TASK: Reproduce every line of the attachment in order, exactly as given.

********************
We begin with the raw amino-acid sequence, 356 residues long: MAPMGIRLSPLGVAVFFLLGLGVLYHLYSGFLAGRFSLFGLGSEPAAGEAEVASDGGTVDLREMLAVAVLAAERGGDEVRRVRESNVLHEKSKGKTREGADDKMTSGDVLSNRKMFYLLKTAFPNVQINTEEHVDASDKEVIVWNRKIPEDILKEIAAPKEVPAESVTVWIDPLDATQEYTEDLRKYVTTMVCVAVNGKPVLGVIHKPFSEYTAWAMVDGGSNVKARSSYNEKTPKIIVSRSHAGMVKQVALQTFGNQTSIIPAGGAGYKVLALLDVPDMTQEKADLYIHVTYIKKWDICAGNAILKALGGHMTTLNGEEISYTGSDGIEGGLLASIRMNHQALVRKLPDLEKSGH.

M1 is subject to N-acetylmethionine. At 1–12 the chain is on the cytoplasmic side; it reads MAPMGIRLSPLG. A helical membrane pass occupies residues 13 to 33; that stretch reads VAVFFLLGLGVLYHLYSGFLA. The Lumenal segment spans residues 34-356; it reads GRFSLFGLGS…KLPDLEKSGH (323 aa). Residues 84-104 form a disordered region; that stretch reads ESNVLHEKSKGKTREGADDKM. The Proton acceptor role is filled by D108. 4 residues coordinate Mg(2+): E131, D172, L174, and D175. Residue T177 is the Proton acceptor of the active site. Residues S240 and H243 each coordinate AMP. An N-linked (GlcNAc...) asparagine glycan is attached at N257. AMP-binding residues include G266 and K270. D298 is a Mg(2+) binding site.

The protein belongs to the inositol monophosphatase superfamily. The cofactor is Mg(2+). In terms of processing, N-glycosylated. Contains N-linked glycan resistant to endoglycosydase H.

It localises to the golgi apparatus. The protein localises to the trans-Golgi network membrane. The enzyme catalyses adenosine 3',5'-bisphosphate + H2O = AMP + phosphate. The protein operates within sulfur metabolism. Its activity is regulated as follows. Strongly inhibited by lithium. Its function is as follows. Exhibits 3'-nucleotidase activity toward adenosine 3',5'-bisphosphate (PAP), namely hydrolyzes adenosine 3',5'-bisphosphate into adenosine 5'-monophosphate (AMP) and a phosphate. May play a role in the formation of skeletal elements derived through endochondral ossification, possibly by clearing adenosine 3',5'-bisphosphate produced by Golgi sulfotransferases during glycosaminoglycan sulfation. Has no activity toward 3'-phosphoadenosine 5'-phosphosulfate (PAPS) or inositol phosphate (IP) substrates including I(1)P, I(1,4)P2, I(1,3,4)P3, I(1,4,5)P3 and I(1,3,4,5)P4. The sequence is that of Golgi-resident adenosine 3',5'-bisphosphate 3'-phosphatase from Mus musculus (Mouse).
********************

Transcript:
We begin with the raw amino-acid sequence, 356 residues long: MAPMGIRLSPLGVAVFFLLGLGVLYHLYSGFLAGRFSLFGLGSEPAAGEAEVASDGGTVDLREMLAVAVLAAERGGDEVRRVRESNVLHEKSKGKTREGADDKMTSGDVLSNRKMFYLLKTAFPNVQINTEEHVDASDKEVIVWNRKIPEDILKEIAAPKEVPAESVTVWIDPLDATQEYTEDLRKYVTTMVCVAVNGKPVLGVIHKPFSEYTAWAMVDGGSNVKARSSYNEKTPKIIVSRSHAGMVKQVALQTFGNQTSIIPAGGAGYKVLALLDVPDMTQEKADLYIHVTYIKKWDICAGNAILKALGGHMTTLNGEEISYTGSDGIEGGLLASIRMNHQALVRKLPDLEKSGH.

M1 is subject to N-acetylmethionine. At 1–12 the chain is on the cytoplasmic side; it reads MAPMGIRLSPLG. A helical membrane pass occupies residues 13 to 33; that stretch reads VAVFFLLGLGVLYHLYSGFLA. The Lumenal segment spans residues 34-356; it reads GRFSLFGLGS…KLPDLEKSGH (323 aa). Residues 84-104 form a disordered region; that stretch reads ESNVLHEKSKGKTREGADDKM. The Proton acceptor role is filled by D108. 4 residues coordinate Mg(2+): E131, D172, L174, and D175. Residue T177 is the Proton acceptor of the active site. Residues S240 and H243 each coordinate AMP. An N-linked (GlcNAc...) asparagine glycan is attached at N257. AMP-binding residues include G266 and K270. D298 is a Mg(2+) binding site.

The protein belongs to the inositol monophosphatase superfamily. The cofactor is Mg(2+). In terms of processing, N-glycosylated. Contains N-linked glycan resistant to endoglycosydase H.

It localises to the golgi apparatus. The protein localises to the trans-Golgi network membrane. The enzyme catalyses adenosine 3',5'-bisphosphate + H2O = AMP + phosphate. The protein operates within sulfur metabolism. Its activity is regulated as follows. Strongly inhibited by lithium. Its function is as follows. Exhibits 3'-nucleotidase activity toward adenosine 3',5'-bisphosphate (PAP), namely hydrolyzes adenosine 3',5'-bisphosphate into adenosine 5'-monophosphate (AMP) and a phosphate. May play a role in the formation of skeletal elements derived through endochondral ossification, possibly by clearing adenosine 3',5'-bisphosphate produced by Golgi sulfotransferases during glycosaminoglycan sulfation. Has no activity toward 3'-phosphoadenosine 5'-phosphosulfate (PAPS) or inositol phosphate (IP) substrates including I(1)P, I(1,4)P2, I(1,3,4)P3, I(1,4,5)P3 and I(1,3,4,5)P4. The sequence is that of Golgi-resident adenosine 3',5'-bisphosphate 3'-phosphatase from Mus musculus (Mouse).